You are here
Controversial clause will be repealed retroactively—AG
The Government’s bid to correct the “oversight” of Section 34 of the Administration of Justice (Indictable Proceedings) Act includes repealing the section retroactively to the date the law was passed, Attorney General Anand Ramlogan said yesterday. “No one is above the law...if a legal challenge is mounted, I’m confident the State will be able to assert its rights,” he said as he tabled amendments to repeal the controversial section.
Ramlogan piloted the three amendments through a stormy session with the Opposition PNM in the House of Representatives yesterday. The repeal amendments from the Government arose after controversy over Section 34. The Sunday Guardian reported exclusively on September 9 that businessmen Ish Galbaransingh and Steve Ferguson, who are facing fraud charges on the Piarco Airport project, could go free because of the legislation.
The overall act was intended to end preliminary inquiries in the magistrate’s court. Section 34, however, allows for an application to be made for a case to be thrown out and discharge of the accused if more than ten years have passed since the offence and if their trial has not yet started.
Ramlogan said the new amendments were meant to correct a “clear oversight by the entire Parliament” including Government, Opposition and Independents in failing “to appreciate the unintended consequence and implications of the one provision.” He said: “So the Parliament should man up, take responsibility for the oversight and say there’s a problem and we humbly apologise and say we should correct it...It’s counterproductive to ascribe blame.”
He said the repeal provisions sought to “immunise the State” from legal challenge. Ramlogan said after Section 34 became law, it was evident there was public “disquiet” on the matter and after concern was articulated, the Government showed it was prepared to listen.
He said he had met with the Director of Public Prosecutions and he then sought an immediate audience with the Prime Minister. He said the DPP’s concerns “fell on fertile soil” and Government was prepared to act in the public interest,
Ramlogan said the Prime Minister immediately decided at 7 am on Tuesday that Parliament must be convened and the section would be repealed.
He said the Government had informed the Opposition around 8.30 to 9 am on Tuesday that the Parliament was being convened to deal with the section, yet the PNM had called a media briefing to threaten to hold protests over the issue.
“Political gamesmanship from the Opposition leader. If blame is to be ascribed, blame must be ascribed to all, ” Ramlogan said.
During a break in the session, PNM MP Paula Gopee-Scoon told reporters the Opposition received the Government’s amendments early yesterday morning. Opposition Leader Keith Rowley also said the amendments were not acceptable and deficient and the Opposition had several demands. Ramlogan, during debate, said the amendments required a special-majority vote for passage. Detailing the amendments, he said the repeal of Section 34 will be retroactive to the date of the passage of the legislation.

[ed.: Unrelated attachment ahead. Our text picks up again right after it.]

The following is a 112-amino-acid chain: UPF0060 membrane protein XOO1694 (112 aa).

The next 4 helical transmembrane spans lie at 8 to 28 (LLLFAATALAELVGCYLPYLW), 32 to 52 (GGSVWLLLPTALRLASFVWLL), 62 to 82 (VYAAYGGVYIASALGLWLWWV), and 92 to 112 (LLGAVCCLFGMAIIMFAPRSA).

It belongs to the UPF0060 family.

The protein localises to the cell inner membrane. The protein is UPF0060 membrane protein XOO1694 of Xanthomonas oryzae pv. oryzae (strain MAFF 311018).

A clause will be inserted to say that all pending/outstanding applications made under the provision of Section 34 will be permanently stayed. Also, no rights or expectations will be deemed to have been created, or come into effect as a result of the coming into the force of Section 34. Ramlogan described this as a “tack-back.” He said the controversial Section 34 was inserted during the Senate debate on the bill.
He said the initial bill was proposed because the backlog of court cases was too high, with the number of pending cases rising from 69,510 cases in 2006 to more than100,000 in 2011. Saying the Parliament bore collective responsibility for the “oversight” of Section 34 , Ramlogan waded into the Opposition for criticising the situation now. He said PNM leader Rowley and PNM MPs had all voted for the bill when it was presented in the Lower House, and PNM senators supported it in the Upper House, and the PNM had said nothing after the bill was passed or proclaimed.
Ramlogan said it was strange the PNM is distancing itself from the legislation after supporting it. He said the PNM had proposed that the time span in Clause 34 be seven years rather than the ten years the PP had suggested. “Who were you trying to protect with that seven years—Calder Hart?” Ramlogan asked.
Ramlogan, noting the Landate report, said Rowley had no moral authority to call for resignations on the issue. PNM Whip Marlene McDonald objected strenuously to Ramlogan’s charges. Ramlogan said it was not the first time Parliament had been convened to repeal a law, since the PNM administration had done it when the Uff Commission was not gazetted.
User comments posted on this website are the sole views and opinions of the comment writer and are not representative of Guardian Media Limited or its staff. Guardian Media Limited accepts no liability and will not be held accountable for user comments.
Please help us keep out site clean from inappropriate comments by using the flag option.
Guardian Media Limited reserves the right to remove, to edit or to censor any comments. Any content which is considered unsuitable, unlawful or offensive, includes personal details, advertises or promotes products, services or websites or repeats previous comments will be removed.